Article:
Alibaba Summary

Get Started. It's Free
or sign up with your email address
Alibaba Summary by Mind Map: Alibaba Summary

1. 1-Sentence-Summary:

1.1. Alibaba shares the inspiring story of Jack Ma’s hard work, entrepreneurial vision, and smart thinking that helped him build one of the most successful and influential companies in the world.

2. Favorite quote from the author:

2.1. "It doesn't matter how wealthy or powerful you are, if you can't enjoy the sunshine, you can't be truly happy." - Duncan Clark

3. 3 lessons:

3.1. Through innovative thinking and hard work, Jack Ma beat all challenges to build Alibaba.

3.1.1. Jack Ma began his career as an English teacher. But one day he had an epiphany that changed his outlook. A friend that had also been a teacher for decades was riding home on an old bike with just a few cheap vegetables. Ma knew that this was all the man could afford, and reflecting on his own future realized he wanted more. He knew that he’d have to be innovative to have a better life than that.

3.1.2. Luckily, this was right around when the internet was becoming more widespread, and Ma began looking into it.

3.1.3. Jack soon began his first company creating websites to share contact information for other Chinese businesses wanting to build their online presence.

3.1.4. It wasn’t easy though. Because the technology was new, businesses were difficult to convince to use it.

3.1.5. But by marketing to friends Jack had a good start and saw success early on. One site he made for a Chinese hotel was the only one that American travelers could find online, so they flocked to it!

3.1.6. There were still a few bumps though because the connection in China wasn’t always very reliable. Sometimes Jack had to show clients their websites by printing them out on paper. This made it difficult to persuade people that he was legitimate.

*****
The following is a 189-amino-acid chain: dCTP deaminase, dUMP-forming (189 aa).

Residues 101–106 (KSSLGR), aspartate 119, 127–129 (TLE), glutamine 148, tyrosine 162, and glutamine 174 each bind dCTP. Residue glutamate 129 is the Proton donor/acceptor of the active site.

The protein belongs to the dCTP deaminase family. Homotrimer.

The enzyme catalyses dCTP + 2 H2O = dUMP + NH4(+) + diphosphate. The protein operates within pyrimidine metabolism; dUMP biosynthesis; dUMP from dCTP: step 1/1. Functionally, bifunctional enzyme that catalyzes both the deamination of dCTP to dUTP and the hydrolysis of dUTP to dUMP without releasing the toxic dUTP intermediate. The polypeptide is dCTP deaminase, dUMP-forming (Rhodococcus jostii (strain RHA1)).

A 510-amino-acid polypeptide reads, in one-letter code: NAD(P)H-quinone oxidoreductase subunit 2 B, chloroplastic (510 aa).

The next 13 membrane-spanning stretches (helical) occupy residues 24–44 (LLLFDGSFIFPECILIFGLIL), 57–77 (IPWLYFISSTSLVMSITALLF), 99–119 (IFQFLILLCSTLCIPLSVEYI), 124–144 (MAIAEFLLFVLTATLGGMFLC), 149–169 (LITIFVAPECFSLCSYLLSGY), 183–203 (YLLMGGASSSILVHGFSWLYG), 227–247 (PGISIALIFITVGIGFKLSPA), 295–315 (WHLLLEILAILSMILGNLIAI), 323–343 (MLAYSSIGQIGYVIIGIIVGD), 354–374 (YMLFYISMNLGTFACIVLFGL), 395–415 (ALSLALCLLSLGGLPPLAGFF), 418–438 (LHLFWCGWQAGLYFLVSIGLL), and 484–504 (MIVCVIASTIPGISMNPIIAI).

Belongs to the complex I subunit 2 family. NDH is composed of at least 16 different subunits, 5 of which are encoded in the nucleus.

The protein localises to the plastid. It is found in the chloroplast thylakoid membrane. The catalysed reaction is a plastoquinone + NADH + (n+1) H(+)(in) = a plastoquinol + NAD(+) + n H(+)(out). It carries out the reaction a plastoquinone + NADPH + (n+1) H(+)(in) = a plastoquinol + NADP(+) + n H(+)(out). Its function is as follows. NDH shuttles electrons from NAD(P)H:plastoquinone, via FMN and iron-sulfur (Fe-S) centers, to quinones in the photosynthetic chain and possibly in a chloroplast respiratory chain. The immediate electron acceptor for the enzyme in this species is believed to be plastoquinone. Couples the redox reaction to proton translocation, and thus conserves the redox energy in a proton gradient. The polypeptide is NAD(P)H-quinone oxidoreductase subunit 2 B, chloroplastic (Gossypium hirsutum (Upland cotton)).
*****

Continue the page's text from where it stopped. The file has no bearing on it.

3.1.7. But hard work and perseverance prevailed. Not long later, the online retail store Alibaba was born.

3.2. Focusing on the needs of customers and employees is at the core of Alibaba’s business model.

3.2.1. Building a brand customers love takes work and commitment to serving your clients, which is exactly what Jack does. His determination to take care of them is a hallmark of his leadership and business model.

3.2.2. “Customers first, employees second and shareholders third.” is the mantra that everyone that works at Alibaba knows by heart.

3.2.3. Jack’s customers are his “shrimps,” which he calls them because they’re the little players in the big field of business. It also comes from the humble shrimp-fishing business that makes Forrest Gump rich in the movie.

3.2.4. Jack is determined to give them the exposure they need to succeed.

3.2.5. Through pressure by shareholders, Jack stays strong to his position that customers come first. He’ll never compromise his care for clients’ needs in favor of what the shareholders want.

3.2.6. The company is also good to its employees. Jack focuses on loyalty and motivation. Many employees have been with the company for years with no plan of leaving. The company’s campus is 2.6 million square feet. It’s got food, bikes, and even a huge man-made lake for its people to enjoy. If you work for Alibaba you can also get up to a $50,000 loan without interest. For all this Jack gets employees who work hard and have a high level of commitment to the success of the company.

3.3. Winning in China was key for Alibaba’s success, and Ma worked hard to beat out eBay to get on top in that market.

3.3.1. It’s the early 2000s and the company is still trying to make its mark on the retail market.

3.3.2. But their “villain” that helped them eventually triumph turned out to be eBay.

3.3.3. eBay's first move was to buy the company that controlled 90% of China’s online consumer-to-consumer business. They rebranded it to EachNet

3.3.4. Jack Ma built a subsidiary of Alibaba called Taobao which targeted the same customers as eBay.

3.3.5. He managed to keep Alibaba’s ownership of Taobao a secret in the first four months of its launch.

3.3.6. He knew what appealed to the Chinese market and used clustered displays and graphics on his site.

3.3.7. Making the pages westernized proved to be eBay’s downfall.

3.3.8. When they moved the service to a US host in 2004, that was the end.

4. Who would I recommend the Alibaba summary to?

4.1. The 51-year-old business-woman who likes uplifting stories that motivate her to keep working hard, the 32-year-old who came from next to nothing but wants to be an entrepreneur and improve the world, and anyone who likes getting inspiration from a rags to riches story.